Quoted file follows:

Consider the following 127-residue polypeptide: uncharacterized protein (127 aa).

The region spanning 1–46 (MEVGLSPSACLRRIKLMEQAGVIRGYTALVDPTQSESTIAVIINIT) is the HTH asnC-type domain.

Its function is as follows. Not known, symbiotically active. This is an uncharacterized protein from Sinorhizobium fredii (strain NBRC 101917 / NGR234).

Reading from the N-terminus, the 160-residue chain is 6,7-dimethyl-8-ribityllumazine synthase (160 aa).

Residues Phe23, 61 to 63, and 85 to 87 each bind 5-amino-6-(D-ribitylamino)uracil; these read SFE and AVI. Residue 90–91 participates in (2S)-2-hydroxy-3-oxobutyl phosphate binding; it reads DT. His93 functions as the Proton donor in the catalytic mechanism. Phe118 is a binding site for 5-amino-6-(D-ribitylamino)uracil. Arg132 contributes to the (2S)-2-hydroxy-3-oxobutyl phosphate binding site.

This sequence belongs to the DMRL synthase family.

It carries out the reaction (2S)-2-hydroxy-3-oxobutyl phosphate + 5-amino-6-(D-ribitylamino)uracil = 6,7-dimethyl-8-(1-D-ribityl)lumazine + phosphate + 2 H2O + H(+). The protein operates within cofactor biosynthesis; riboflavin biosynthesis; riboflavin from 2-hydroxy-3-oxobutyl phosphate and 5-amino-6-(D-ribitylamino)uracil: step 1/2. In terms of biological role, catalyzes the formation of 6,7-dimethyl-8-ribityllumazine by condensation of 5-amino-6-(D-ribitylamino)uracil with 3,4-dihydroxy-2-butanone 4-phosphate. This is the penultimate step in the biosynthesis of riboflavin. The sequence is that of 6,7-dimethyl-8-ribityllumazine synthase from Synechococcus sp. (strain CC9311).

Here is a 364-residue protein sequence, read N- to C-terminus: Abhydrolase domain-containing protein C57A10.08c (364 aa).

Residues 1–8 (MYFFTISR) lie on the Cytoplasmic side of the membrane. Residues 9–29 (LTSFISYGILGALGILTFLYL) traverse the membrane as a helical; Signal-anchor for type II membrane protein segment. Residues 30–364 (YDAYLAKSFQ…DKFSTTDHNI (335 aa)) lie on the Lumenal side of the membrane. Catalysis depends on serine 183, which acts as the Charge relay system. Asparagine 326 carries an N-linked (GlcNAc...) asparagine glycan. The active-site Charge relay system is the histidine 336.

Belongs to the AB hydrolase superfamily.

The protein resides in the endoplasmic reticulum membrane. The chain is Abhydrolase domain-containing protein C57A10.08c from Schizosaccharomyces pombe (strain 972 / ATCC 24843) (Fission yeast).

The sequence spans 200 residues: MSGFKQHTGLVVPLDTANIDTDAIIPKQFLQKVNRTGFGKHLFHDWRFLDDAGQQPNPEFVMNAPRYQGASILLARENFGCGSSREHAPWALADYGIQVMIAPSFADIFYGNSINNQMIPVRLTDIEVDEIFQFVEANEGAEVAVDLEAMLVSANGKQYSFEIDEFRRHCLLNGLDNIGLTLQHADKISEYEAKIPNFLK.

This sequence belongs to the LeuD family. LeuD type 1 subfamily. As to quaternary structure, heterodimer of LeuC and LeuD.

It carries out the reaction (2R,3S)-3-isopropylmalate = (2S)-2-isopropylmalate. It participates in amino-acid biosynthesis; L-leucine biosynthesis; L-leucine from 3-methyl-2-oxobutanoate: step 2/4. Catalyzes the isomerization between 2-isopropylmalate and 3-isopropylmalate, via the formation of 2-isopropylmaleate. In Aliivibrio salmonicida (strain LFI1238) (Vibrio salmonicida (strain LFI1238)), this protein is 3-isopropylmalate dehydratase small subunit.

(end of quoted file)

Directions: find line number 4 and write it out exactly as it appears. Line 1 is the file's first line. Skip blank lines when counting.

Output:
Reading from the N-terminus, the 160-residue chain is 6,7-dimethyl-8-ribityllumazine synthase (160 aa).